Archaeologists have proposed several sites near Agrigento that could correspond to the supposed tomb of King Minos. One of the most intriguing suggestions comes from archaeologist Carmelo Montagna, who locates it in the grand tholos of the Gurfa Caves.

The Gurfa Caves are situated in the municipality of Alia, in central Sicily, halfway between Palermo and Agrigento. They consist of six chambers carved into the rock, with uncertain dating, though researchers lean towards placing them in the Bronze Age, between 2500 and 1600 BCE, though their later modification and use throughout the centuries make it difficult to establish a reliable chronology.

Nevertheless, interestingly, this age range fits well with the hypothesis linking it to the legend of King Minos, especially considering that the main chamber is an enormous tholos, which some compare to the Tholos of Atreus in Mycenae for its shape.

Top of the tholos of Gurfa
Top of the tholos of Gurfa. Credit: Davide Mauro / Wikimedia Commons

The complex consists of six rooms carved into a sandstone cliff, arranged on two levels. On the lower level, there is a rectangular room measuring 9.59 by 9.15 meters with a height of 4.53 meters, which connects to another bell-shaped tholos room reaching 16.35 meters in height with a 70-centimeter circular opening at the top.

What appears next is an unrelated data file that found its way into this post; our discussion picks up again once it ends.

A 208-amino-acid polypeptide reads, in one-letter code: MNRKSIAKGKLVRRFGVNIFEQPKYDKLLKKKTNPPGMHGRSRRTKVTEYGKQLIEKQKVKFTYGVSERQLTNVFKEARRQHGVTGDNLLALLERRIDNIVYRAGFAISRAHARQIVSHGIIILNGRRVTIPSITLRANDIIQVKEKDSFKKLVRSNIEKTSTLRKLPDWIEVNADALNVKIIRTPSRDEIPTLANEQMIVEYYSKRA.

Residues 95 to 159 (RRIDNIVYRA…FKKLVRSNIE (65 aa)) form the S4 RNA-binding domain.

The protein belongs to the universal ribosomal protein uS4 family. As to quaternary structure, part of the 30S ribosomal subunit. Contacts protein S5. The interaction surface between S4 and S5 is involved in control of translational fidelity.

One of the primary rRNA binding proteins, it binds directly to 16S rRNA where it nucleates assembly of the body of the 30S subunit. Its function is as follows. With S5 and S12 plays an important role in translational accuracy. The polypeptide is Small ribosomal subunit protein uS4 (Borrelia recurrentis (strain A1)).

An internal staircase carved into the tholos wall leads to a second level, where four other rooms of varying dimensions are located. The smallest is 6 by 4 meters, while the largest is about 10 by 6 meters. Each room has a window facing the valley.

Some researchers have proposed that the complex was a granary, expanded with smaller rooms during the late Roman and Byzantine periods. Others, however, support the hypothesis that it was actually a monumental tomb, with its original core dating back to around 1500 BCE.

Interior view of the Gurfa tholos
Interior view of the Gurfa tholos. Credit: Davide Mauro / Wikimedia Commons

This was the view of Professor Benedetto Rocco, based on the formal similarity of the main cavity with the famous Tholos of the Treasury of Atreus in Mycenae. The Gurfa tholos, which exceeds 16 meters in height, would thus be the highest in the entire Mediterranean.

According to Rocco, it could have been constructed by Minoan or Mycenaean groups fleeing from the Aegean region after the catastrophic eruption of the Thera volcano (modern-day Santorini), leading to the legend of the tomb of Minos.

Excavations and analyses conducted so far have not yielded significant or conclusive results, except for the presence of an internal patina of black tarry soot adhered to the walls of the rooms.

This article was first published on our Spanish Edition on May 7, 2024. Puedes leer la versión en español en La legendaria tumba del rey Minos en Sicilia es el tholos más alto del Mediterráneo


Danilo Caruso, The Death of Minos in Sicily | Grotte della Gurfa (Provincia Regionale di Palermo) | Carmelo Montagna, The Treasure of Minos: The Architecture of the Gurfa Caves of Alia Between Prehistory and Mysteries | Wikipedia